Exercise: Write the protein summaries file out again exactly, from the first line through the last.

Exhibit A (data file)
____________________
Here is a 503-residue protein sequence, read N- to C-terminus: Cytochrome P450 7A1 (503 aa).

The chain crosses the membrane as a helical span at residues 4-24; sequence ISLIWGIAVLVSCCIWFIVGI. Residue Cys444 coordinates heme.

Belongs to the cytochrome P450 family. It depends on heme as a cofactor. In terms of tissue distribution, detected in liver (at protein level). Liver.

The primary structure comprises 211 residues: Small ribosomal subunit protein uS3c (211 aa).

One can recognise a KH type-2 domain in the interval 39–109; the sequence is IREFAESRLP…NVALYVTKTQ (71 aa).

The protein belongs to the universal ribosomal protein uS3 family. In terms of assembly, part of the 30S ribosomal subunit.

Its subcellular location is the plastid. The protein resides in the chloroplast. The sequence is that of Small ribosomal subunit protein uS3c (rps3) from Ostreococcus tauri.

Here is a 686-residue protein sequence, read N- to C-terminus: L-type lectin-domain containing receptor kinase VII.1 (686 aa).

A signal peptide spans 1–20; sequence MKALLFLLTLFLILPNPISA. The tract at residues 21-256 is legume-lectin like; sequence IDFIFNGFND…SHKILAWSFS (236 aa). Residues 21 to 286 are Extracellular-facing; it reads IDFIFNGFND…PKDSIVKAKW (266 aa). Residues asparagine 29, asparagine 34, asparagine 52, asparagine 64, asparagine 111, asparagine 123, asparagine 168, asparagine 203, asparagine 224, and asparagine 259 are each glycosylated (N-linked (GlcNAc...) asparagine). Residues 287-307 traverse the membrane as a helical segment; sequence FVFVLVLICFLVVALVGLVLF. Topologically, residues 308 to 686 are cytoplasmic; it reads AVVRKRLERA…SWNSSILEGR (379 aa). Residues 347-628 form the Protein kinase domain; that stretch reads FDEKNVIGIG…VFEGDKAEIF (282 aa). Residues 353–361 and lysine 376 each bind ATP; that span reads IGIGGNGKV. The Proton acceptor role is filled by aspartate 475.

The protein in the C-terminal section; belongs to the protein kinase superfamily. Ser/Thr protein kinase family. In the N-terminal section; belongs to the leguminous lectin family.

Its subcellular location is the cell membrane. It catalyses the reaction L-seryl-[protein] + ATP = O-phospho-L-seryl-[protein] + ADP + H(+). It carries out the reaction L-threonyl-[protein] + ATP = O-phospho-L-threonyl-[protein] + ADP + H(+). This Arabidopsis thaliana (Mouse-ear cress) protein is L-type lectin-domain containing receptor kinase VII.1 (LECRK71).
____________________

Here is a 503-residue protein sequence, read N- to C-terminus: Cytochrome P450 7A1 (503 aa).

The chain crosses the membrane as a helical span at residues 4-24; sequence ISLIWGIAVLVSCCIWFIVGI. Residue Cys444 coordinates heme.

Belongs to the cytochrome P450 family. It depends on heme as a cofactor. In terms of tissue distribution, detected in liver (at protein level). Liver.

The primary structure comprises 211 residues: Small ribosomal subunit protein uS3c (211 aa).

One can recognise a KH type-2 domain in the interval 39–109; the sequence is IREFAESRLP…NVALYVTKTQ (71 aa).

The protein belongs to the universal ribosomal protein uS3 family. In terms of assembly, part of the 30S ribosomal subunit.

Its subcellular location is the plastid. The protein resides in the chloroplast. The sequence is that of Small ribosomal subunit protein uS3c (rps3) from Ostreococcus tauri.

Here is a 686-residue protein sequence, read N- to C-terminus: L-type lectin-domain containing receptor kinase VII.1 (686 aa).

A signal peptide spans 1–20; sequence MKALLFLLTLFLILPNPISA. The tract at residues 21-256 is legume-lectin like; sequence IDFIFNGFND…SHKILAWSFS (236 aa). Residues 21 to 286 are Extracellular-facing; it reads IDFIFNGFND…PKDSIVKAKW (266 aa). Residues asparagine 29, asparagine 34, asparagine 52, asparagine 64, asparagine 111, asparagine 123, asparagine 168, asparagine 203, asparagine 224, and asparagine 259 are each glycosylated (N-linked (GlcNAc...) asparagine). Residues 287-307 traverse the membrane as a helical segment; sequence FVFVLVLICFLVVALVGLVLF. Topologically, residues 308 to 686 are cytoplasmic; it reads AVVRKRLERA…SWNSSILEGR (379 aa). Residues 347-628 form the Protein kinase domain; that stretch reads FDEKNVIGIG…VFEGDKAEIF (282 aa). Residues 353–361 and lysine 376 each bind ATP; that span reads IGIGGNGKV. The Proton acceptor role is filled by aspartate 475.

The protein in the C-terminal section; belongs to the protein kinase superfamily. Ser/Thr protein kinase family. In the N-terminal section; belongs to the leguminous lectin family.

Its subcellular location is the cell membrane. It catalyses the reaction L-seryl-[protein] + ATP = O-phospho-L-seryl-[protein] + ADP + H(+). It carries out the reaction L-threonyl-[protein] + ATP = O-phospho-L-threonyl-[protein] + ADP + H(+). This Arabidopsis thaliana (Mouse-ear cress) protein is L-type lectin-domain containing receptor kinase VII.1 (LECRK71).